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Looking for Louie, Part 1 of 6
Now that our Governator has sentenced just about all of California’s State Historic Parks to the budget axe (see sidebar Running Out of Joss), you North State history buffs might do well to visit the Weaverville Joss House while you still can.
After reveling in the faded gilt-and-brocade splendor of the 130-year-old Taoist shrine, spare a moment to savor the silence in the plain, barn-like back room out behind the main Cloud Forest Temple.
This was the community hall, the all-purpose meeting place where local Chinese would repair for everything from fortune-telling to ad hoc contractual arbitration. The walls are plastered several layers deep with crimson papers – now tattered and faded – listing the annual donors to the temple’s upkeep fund. These rosters (which are among the very few written records left by the Chinese who once comprised a bare majority of the Trinity county population) offer a glimpse into the community’s institutions and hierarchies.
One name leads the list year after year: the Wing Chong Company, Trinity’s number one Chinese mercantile concern. Check it out. Here’s how the company’s name looks in Chinese characters.
The ideograms roughly translate as “glory” and “prosperity” – shades of Red Reformer Deng Xiaoping’s famous dictum “to get rich is glorious.” It’s an apt tag for Weaverville’s very own “Noble House.”
Seven-and-a-half Chinese calendrical cycles (i.e. about 90 years) ago, the company passed into the hands of the Moon Lee clan – Trinity’s much-beloved “Last Chinese Family.” Under the clan’s management, the shop gradually morphed from a purveyor of dried seafood, medicinal herbs and mysterious Oriental utensils into a broad-spectrum grocery store catering to the county’s increasingly white-bread population.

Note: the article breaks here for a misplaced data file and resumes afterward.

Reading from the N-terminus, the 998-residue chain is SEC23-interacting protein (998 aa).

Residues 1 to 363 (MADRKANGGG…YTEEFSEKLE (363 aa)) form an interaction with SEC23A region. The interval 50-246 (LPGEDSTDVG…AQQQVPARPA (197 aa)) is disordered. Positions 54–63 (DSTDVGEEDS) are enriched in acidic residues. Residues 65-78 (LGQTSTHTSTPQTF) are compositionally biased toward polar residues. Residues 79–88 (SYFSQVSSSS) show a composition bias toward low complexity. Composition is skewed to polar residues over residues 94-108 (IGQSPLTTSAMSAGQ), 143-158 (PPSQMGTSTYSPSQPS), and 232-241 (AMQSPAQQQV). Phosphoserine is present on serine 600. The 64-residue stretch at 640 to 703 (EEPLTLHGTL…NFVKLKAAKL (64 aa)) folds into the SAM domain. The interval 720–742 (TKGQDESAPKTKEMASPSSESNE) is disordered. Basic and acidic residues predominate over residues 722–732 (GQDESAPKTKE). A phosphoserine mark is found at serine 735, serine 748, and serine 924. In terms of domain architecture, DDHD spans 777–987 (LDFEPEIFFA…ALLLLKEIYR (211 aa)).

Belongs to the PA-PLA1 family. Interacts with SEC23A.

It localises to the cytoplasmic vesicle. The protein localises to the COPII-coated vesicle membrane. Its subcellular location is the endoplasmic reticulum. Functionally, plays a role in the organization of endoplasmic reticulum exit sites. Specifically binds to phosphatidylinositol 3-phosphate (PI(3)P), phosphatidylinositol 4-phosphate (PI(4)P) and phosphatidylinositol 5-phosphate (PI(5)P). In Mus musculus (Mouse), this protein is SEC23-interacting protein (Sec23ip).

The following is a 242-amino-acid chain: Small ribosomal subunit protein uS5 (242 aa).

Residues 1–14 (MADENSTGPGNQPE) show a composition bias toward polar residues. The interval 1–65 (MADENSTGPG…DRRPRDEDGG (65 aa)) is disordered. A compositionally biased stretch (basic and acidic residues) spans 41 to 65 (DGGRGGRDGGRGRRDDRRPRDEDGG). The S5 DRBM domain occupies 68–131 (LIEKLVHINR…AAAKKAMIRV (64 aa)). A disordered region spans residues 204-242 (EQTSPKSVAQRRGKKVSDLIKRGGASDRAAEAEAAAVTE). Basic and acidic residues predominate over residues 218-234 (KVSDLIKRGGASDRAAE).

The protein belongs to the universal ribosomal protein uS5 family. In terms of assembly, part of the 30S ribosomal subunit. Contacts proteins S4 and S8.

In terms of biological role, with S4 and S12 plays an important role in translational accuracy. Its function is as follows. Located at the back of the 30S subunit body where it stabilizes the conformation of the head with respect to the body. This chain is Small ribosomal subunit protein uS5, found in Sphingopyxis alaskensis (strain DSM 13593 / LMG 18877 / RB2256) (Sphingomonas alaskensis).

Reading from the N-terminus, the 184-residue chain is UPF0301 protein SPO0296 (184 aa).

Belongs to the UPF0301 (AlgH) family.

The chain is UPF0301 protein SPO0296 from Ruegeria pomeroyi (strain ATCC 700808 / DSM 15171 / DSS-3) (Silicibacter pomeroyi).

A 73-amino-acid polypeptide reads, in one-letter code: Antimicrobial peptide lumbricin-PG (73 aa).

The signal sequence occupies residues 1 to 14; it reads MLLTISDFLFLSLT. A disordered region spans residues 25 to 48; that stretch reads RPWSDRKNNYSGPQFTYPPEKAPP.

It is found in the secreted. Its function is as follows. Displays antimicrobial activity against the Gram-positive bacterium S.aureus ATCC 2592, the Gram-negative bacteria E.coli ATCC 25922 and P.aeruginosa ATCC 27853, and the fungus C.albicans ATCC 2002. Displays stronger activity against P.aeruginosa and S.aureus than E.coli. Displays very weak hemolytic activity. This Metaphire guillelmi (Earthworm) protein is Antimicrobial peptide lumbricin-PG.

Wing Chong provided the foundation for patriarch Moon Lee’s rise from humble origins to his unrivaled stature as a pillar of the community – highway commissioner, Rotary president, Grand Humbug of the local E Clampus Vitus Lodge et al. Yet, as Moon, in his honored old age, repeatedly explained to oral historians, his family only took over the firm because they were too poor to cash out of America like so many luckier Chinese.
An ill-starred mining venture left Moon’s father so deep in debt he couldn’t decamp for China to flaunt a Trinity-derived fortune. The Louie family, which sold him the store, had presumably fared better in America. But – like almost all the rest of the once-substantial Trinity Chinese population – what scanty trace we have of the Louies in local records disappears completely as soon as they head back to their native Taishan district of Canton.
Finding ourselves Hongkong-bound a couple of Chinese New Years ago, my wife, Mei-lang, and I wondered if we might be able to fill in some of these blanks from the other side of the Trinity-Taishan equation. It struck us as ironic that, despite Weaverville’s splendid downtown museum and archive full of detailed pioneer memorabilia, the Chinese half of the county’s heritage should be represented only by a smattering of racist old clippings from The Trinity Journal, a few odd items of kitchenware and apparel, plus a collection of murderous cutlery from the notorious 1858 “tong war.”
To make up this deficit, the Wing Chong Louies seemed as good a place as any to start. Not that they were necessarily definitive of the Trinity Chinese experience. But they did seem emblematic in a general way, if only because of their eerily traceless, multigenerational sojourn in our midst.